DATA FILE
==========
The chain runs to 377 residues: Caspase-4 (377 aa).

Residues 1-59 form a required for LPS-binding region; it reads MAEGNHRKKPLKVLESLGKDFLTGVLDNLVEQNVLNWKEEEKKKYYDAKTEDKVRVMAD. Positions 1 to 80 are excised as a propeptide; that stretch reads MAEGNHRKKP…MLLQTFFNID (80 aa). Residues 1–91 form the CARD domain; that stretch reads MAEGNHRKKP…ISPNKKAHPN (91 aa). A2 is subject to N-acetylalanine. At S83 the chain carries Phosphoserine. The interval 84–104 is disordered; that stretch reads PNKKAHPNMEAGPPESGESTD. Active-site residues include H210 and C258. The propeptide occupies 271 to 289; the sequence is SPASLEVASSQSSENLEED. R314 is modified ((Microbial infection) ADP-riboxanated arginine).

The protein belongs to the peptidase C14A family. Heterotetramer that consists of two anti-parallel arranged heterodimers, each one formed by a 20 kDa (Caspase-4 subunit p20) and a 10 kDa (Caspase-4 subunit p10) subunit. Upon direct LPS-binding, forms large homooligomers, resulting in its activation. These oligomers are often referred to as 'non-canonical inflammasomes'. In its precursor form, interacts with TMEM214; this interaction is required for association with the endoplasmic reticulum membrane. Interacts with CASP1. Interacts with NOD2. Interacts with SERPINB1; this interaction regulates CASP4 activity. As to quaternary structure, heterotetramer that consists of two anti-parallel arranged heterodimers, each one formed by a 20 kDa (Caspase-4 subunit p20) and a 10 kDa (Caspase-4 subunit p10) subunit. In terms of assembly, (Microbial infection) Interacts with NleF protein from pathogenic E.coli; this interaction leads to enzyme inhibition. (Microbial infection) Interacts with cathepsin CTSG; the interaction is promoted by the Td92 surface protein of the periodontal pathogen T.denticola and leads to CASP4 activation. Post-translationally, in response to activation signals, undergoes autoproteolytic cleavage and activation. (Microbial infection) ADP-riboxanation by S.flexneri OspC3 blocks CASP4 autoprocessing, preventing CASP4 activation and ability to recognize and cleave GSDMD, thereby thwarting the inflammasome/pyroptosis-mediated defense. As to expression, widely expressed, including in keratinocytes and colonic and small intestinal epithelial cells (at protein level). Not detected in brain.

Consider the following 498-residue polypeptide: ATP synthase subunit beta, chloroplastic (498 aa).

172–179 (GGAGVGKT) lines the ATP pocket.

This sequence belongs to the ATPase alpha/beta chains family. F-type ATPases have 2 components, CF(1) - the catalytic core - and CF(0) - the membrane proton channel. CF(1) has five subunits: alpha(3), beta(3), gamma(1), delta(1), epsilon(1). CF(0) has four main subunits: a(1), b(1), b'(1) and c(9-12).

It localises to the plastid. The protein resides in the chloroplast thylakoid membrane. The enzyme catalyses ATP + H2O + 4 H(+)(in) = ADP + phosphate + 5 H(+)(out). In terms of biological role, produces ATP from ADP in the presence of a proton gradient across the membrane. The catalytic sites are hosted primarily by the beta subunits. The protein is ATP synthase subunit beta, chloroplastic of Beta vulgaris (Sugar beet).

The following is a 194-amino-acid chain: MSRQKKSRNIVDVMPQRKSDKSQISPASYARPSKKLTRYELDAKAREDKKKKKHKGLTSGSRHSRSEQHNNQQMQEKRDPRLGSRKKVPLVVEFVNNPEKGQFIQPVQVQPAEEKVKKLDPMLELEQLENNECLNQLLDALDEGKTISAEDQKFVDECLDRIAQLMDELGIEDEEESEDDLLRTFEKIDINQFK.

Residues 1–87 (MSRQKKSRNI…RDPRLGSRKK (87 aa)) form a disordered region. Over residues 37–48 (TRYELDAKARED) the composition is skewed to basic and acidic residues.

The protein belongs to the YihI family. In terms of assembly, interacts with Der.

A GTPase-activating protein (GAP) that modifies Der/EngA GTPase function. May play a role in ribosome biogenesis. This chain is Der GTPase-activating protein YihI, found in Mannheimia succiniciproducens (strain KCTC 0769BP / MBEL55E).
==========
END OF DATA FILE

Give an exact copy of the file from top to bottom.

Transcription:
The chain runs to 377 residues: Caspase-4 (377 aa).

Residues 1-59 form a required for LPS-binding region; it reads MAEGNHRKKPLKVLESLGKDFLTGVLDNLVEQNVLNWKEEEKKKYYDAKTEDKVRVMAD. Positions 1 to 80 are excised as a propeptide; that stretch reads MAEGNHRKKP…MLLQTFFNID (80 aa). Residues 1–91 form the CARD domain; that stretch reads MAEGNHRKKP…ISPNKKAHPN (91 aa). A2 is subject to N-acetylalanine. At S83 the chain carries Phosphoserine. The interval 84–104 is disordered; that stretch reads PNKKAHPNMEAGPPESGESTD. Active-site residues include H210 and C258. The propeptide occupies 271 to 289; the sequence is SPASLEVASSQSSENLEED. R314 is modified ((Microbial infection) ADP-riboxanated arginine).

The protein belongs to the peptidase C14A family. Heterotetramer that consists of two anti-parallel arranged heterodimers, each one formed by a 20 kDa (Caspase-4 subunit p20) and a 10 kDa (Caspase-4 subunit p10) subunit. Upon direct LPS-binding, forms large homooligomers, resulting in its activation. These oligomers are often referred to as 'non-canonical inflammasomes'. In its precursor form, interacts with TMEM214; this interaction is required for association with the endoplasmic reticulum membrane. Interacts with CASP1. Interacts with NOD2. Interacts with SERPINB1; this interaction regulates CASP4 activity. As to quaternary structure, heterotetramer that consists of two anti-parallel arranged heterodimers, each one formed by a 20 kDa (Caspase-4 subunit p20) and a 10 kDa (Caspase-4 subunit p10) subunit. In terms of assembly, (Microbial infection) Interacts with NleF protein from pathogenic E.coli; this interaction leads to enzyme inhibition. (Microbial infection) Interacts with cathepsin CTSG; the interaction is promoted by the Td92 surface protein of the periodontal pathogen T.denticola and leads to CASP4 activation. Post-translationally, in response to activation signals, undergoes autoproteolytic cleavage and activation. (Microbial infection) ADP-riboxanation by S.flexneri OspC3 blocks CASP4 autoprocessing, preventing CASP4 activation and ability to recognize and cleave GSDMD, thereby thwarting the inflammasome/pyroptosis-mediated defense. As to expression, widely expressed, including in keratinocytes and colonic and small intestinal epithelial cells (at protein level). Not detected in brain.

Consider the following 498-residue polypeptide: ATP synthase subunit beta, chloroplastic (498 aa).

172–179 (GGAGVGKT) lines the ATP pocket.

This sequence belongs to the ATPase alpha/beta chains family. F-type ATPases have 2 components, CF(1) - the catalytic core - and CF(0) - the membrane proton channel. CF(1) has five subunits: alpha(3), beta(3), gamma(1), delta(1), epsilon(1). CF(0) has four main subunits: a(1), b(1), b'(1) and c(9-12).

It localises to the plastid. The protein resides in the chloroplast thylakoid membrane. The enzyme catalyses ATP + H2O + 4 H(+)(in) = ADP + phosphate + 5 H(+)(out). In terms of biological role, produces ATP from ADP in the presence of a proton gradient across the membrane. The catalytic sites are hosted primarily by the beta subunits. The protein is ATP synthase subunit beta, chloroplastic of Beta vulgaris (Sugar beet).

The following is a 194-amino-acid chain: MSRQKKSRNIVDVMPQRKSDKSQISPASYARPSKKLTRYELDAKAREDKKKKKHKGLTSGSRHSRSEQHNNQQMQEKRDPRLGSRKKVPLVVEFVNNPEKGQFIQPVQVQPAEEKVKKLDPMLELEQLENNECLNQLLDALDEGKTISAEDQKFVDECLDRIAQLMDELGIEDEEESEDDLLRTFEKIDINQFK.

Residues 1–87 (MSRQKKSRNI…RDPRLGSRKK (87 aa)) form a disordered region. Over residues 37–48 (TRYELDAKARED) the composition is skewed to basic and acidic residues.

The protein belongs to the YihI family. In terms of assembly, interacts with Der.

A GTPase-activating protein (GAP) that modifies Der/EngA GTPase function. May play a role in ribosome biogenesis. This chain is Der GTPase-activating protein YihI, found in Mannheimia succiniciproducens (strain KCTC 0769BP / MBEL55E).